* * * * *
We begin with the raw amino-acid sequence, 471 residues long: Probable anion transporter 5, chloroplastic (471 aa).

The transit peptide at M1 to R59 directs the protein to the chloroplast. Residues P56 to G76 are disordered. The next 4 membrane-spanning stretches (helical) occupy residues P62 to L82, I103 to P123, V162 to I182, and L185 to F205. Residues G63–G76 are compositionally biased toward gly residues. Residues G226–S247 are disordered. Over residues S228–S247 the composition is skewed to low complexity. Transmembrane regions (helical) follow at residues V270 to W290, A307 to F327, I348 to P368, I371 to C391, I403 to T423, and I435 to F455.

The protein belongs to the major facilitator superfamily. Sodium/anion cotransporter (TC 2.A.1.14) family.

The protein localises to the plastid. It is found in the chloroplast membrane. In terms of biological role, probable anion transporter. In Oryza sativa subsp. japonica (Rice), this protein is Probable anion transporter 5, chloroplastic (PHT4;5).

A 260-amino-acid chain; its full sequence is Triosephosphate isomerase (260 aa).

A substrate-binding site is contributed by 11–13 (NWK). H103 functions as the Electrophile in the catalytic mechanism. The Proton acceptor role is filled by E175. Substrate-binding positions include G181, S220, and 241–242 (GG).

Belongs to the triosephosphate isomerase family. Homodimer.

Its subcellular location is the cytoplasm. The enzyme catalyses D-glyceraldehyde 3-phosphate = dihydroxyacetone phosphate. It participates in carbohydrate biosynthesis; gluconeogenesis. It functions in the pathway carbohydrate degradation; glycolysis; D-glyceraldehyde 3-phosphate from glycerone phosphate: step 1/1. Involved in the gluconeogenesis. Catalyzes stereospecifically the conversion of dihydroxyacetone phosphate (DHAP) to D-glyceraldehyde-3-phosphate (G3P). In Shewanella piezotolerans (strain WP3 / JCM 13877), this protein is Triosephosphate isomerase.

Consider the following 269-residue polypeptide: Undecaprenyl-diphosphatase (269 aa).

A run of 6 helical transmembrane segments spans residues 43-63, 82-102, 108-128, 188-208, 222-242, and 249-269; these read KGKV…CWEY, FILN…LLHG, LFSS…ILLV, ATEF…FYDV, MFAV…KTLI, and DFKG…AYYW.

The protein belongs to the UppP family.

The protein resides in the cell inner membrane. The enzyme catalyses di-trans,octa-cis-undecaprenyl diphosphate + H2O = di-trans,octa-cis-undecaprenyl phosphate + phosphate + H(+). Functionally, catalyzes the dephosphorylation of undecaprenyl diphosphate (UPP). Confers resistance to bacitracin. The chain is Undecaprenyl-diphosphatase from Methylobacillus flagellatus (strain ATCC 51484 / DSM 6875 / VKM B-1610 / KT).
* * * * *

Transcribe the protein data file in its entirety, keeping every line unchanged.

We begin with the raw amino-acid sequence, 471 residues long: Probable anion transporter 5, chloroplastic (471 aa).

The transit peptide at M1 to R59 directs the protein to the chloroplast. Residues P56 to G76 are disordered. The next 4 membrane-spanning stretches (helical) occupy residues P62 to L82, I103 to P123, V162 to I182, and L185 to F205. Residues G63–G76 are compositionally biased toward gly residues. Residues G226–S247 are disordered. Over residues S228–S247 the composition is skewed to low complexity. Transmembrane regions (helical) follow at residues V270 to W290, A307 to F327, I348 to P368, I371 to C391, I403 to T423, and I435 to F455.

The protein belongs to the major facilitator superfamily. Sodium/anion cotransporter (TC 2.A.1.14) family.

The protein localises to the plastid. It is found in the chloroplast membrane. In terms of biological role, probable anion transporter. In Oryza sativa subsp. japonica (Rice), this protein is Probable anion transporter 5, chloroplastic (PHT4;5).

A 260-amino-acid chain; its full sequence is Triosephosphate isomerase (260 aa).

A substrate-binding site is contributed by 11–13 (NWK). H103 functions as the Electrophile in the catalytic mechanism. The Proton acceptor role is filled by E175. Substrate-binding positions include G181, S220, and 241–242 (GG).

Belongs to the triosephosphate isomerase family. Homodimer.

Its subcellular location is the cytoplasm. The enzyme catalyses D-glyceraldehyde 3-phosphate = dihydroxyacetone phosphate. It participates in carbohydrate biosynthesis; gluconeogenesis. It functions in the pathway carbohydrate degradation; glycolysis; D-glyceraldehyde 3-phosphate from glycerone phosphate: step 1/1. Involved in the gluconeogenesis. Catalyzes stereospecifically the conversion of dihydroxyacetone phosphate (DHAP) to D-glyceraldehyde-3-phosphate (G3P). In Shewanella piezotolerans (strain WP3 / JCM 13877), this protein is Triosephosphate isomerase.

Consider the following 269-residue polypeptide: Undecaprenyl-diphosphatase (269 aa).

A run of 6 helical transmembrane segments spans residues 43-63, 82-102, 108-128, 188-208, 222-242, and 249-269; these read KGKV…CWEY, FILN…LLHG, LFSS…ILLV, ATEF…FYDV, MFAV…KTLI, and DFKG…AYYW.

The protein belongs to the UppP family.

The protein resides in the cell inner membrane. The enzyme catalyses di-trans,octa-cis-undecaprenyl diphosphate + H2O = di-trans,octa-cis-undecaprenyl phosphate + phosphate + H(+). Functionally, catalyzes the dephosphorylation of undecaprenyl diphosphate (UPP). Confers resistance to bacitracin. The chain is Undecaprenyl-diphosphatase from Methylobacillus flagellatus (strain ATCC 51484 / DSM 6875 / VKM B-1610 / KT).